At one point one of the people he encounters asks what he will achieve from his second encounter with The Green Knight and he answers without hesitation: honor. But what does that mean? Why is the bargain they have made called a game? How does it “rhyme” with the bargain he makes with a generous host on his journey?

What is the meaning of the doubling of characters and experiences, evoking the intricate alliteration and rhymes of the original poem? What is “real” in the world of the film and what is imagined? Are they “real-life” events that we are supposed to think are actually happening to the character or are they the demons his spirit is wrestling with to achieve self-actualization?What is honor in his time and in ours? How should he answer Essel? What does he learn from each encounter and what is the significance of the possessions returned to him?

This is a movie to be not just watched but experienced, absorbed, pondered, and argued over. It challenges us in the way the Green Knight challenges Gawain, in the way the King challenges him, to tell our story and to make it one that is worthy enough to continue to intrigue us after seven hundred years.

Parents should know that this film includes violence with graphic and disturbing images, with beheadings and a reference to rape and murder. There are sexual situations, some graphic, and references, some nude characters, and a non-explicit childbirth scene.

Family discussion: What does honor mean to you and how does it compare to Gawain’s idea? What tale could you tell?

If you like this, try: “Excalibur”

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The Courier

Posted on March 18, 2021 at 5:23 pm

B +
Lowest Recommended Age: High School
MPAA Rating: Rated PG-13 for violence, partial nudity, brief strong language, and smoking throughout.
Profanity: Brief strong language
Alcohol/ Drugs: Drinking and alcoholism, smoking
Violence/ Scariness: Peril and some violence, murder, torture
Diversity Issues: None
Date Released to Theaters: March 19, 2021

Copyright Lionsgate 2020
“Maybe we’re only two people. But this is how things change.” In this tense, engrossing, Cold War spy drama, based on a true story, things change because of two people. The set-up is like something out of Hitchcock, an ordinary man thrust into a geopolitical heist saga with fate-of-the-world stakes. But it happened.

Oleg Penkovsky (Merab Ninidze) is one of the highest-ranking Soviet officials, a multiply-decorated WWII veteran, with access to the most sensitive secrets of the Soviet military and a growing uneasiness with the volatile, aggressive leadership of Nikita Khrushchev. Greville Wynne (Benedict Cumberbatch) is a smooth-talking British salesman, in every way an ordinary citizen, with no background or interest in espionage. But what he does have is a relatively unsuspicious reason for an Englishman to visit Moscow. Representatives from the CIA (Rachel Brosnahan as Emily Donovan) and MI6 ask Wynne to try to set up some sales meetings in Moscow as cover for bringing back files from Penovsky. “Nothing dodgy, nothing illegal,” they assure him. Not true. “We want you to act like the ordinary businessman you are…If this mission were the least bit dangerous, frankly you’re the last man we’d send.” Also not true. They do warn him that everyone he meets will be spying on him, even some who may be too far to hear what he is saying but who can see him well enough to read lips.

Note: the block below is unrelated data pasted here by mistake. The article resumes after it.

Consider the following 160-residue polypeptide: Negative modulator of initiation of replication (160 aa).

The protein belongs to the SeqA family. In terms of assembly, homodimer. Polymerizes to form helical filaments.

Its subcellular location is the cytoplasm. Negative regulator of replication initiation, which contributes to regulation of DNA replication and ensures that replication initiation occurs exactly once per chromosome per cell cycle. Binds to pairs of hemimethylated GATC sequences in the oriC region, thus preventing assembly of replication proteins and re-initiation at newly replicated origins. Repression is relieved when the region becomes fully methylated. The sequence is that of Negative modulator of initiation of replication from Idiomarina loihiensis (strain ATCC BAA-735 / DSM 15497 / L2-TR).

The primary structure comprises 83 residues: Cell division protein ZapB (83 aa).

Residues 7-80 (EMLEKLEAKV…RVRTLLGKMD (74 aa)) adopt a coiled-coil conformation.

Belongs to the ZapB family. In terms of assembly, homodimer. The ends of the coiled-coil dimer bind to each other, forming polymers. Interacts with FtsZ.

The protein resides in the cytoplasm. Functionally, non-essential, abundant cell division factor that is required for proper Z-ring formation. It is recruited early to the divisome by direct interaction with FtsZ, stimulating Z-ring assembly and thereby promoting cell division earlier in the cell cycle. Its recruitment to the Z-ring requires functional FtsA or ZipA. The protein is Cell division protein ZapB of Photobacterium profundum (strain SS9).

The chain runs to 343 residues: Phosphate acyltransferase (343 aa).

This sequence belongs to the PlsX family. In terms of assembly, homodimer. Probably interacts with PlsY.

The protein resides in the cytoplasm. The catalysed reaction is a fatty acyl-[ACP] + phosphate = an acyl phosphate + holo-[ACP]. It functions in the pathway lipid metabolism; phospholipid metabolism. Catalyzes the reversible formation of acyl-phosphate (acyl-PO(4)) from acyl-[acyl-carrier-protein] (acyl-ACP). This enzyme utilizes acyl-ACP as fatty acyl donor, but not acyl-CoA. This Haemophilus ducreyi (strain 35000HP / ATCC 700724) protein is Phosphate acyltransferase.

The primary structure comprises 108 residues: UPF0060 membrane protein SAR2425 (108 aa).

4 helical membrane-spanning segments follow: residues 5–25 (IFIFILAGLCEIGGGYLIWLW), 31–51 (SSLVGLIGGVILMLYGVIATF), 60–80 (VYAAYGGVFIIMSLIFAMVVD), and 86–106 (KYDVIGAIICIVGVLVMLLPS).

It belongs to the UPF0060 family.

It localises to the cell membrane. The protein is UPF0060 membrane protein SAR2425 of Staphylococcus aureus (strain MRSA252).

He agrees. Maybe he is patriotic. Maybe he is looking for something more exciting than missing an easy putt to accommodate potential customers. But his business is a good cover. “No matter what the politicians are doing, factories still need machines and machines still need parts.” Penkovsky tells Wynne that there is one important question for anyone wanting to do business in the Soviet Union. “Can you hold your alcohol?” Wynne smiles and we see why he is a good salesman. “It’s my one true gift.”

The Soviets do not intend to do business. They hope to learn enough about British products from Wynne to copy them. And MI6 gives him some hard to get but not classified information to leak to them to bolster his credibility.

“You’re — I think the word is — amateur,” Penkovsky says. But the two men form a kind of friendship. They are both devoted fathers, each with just one child. And they realize that the future for those children may depend on what they are doing.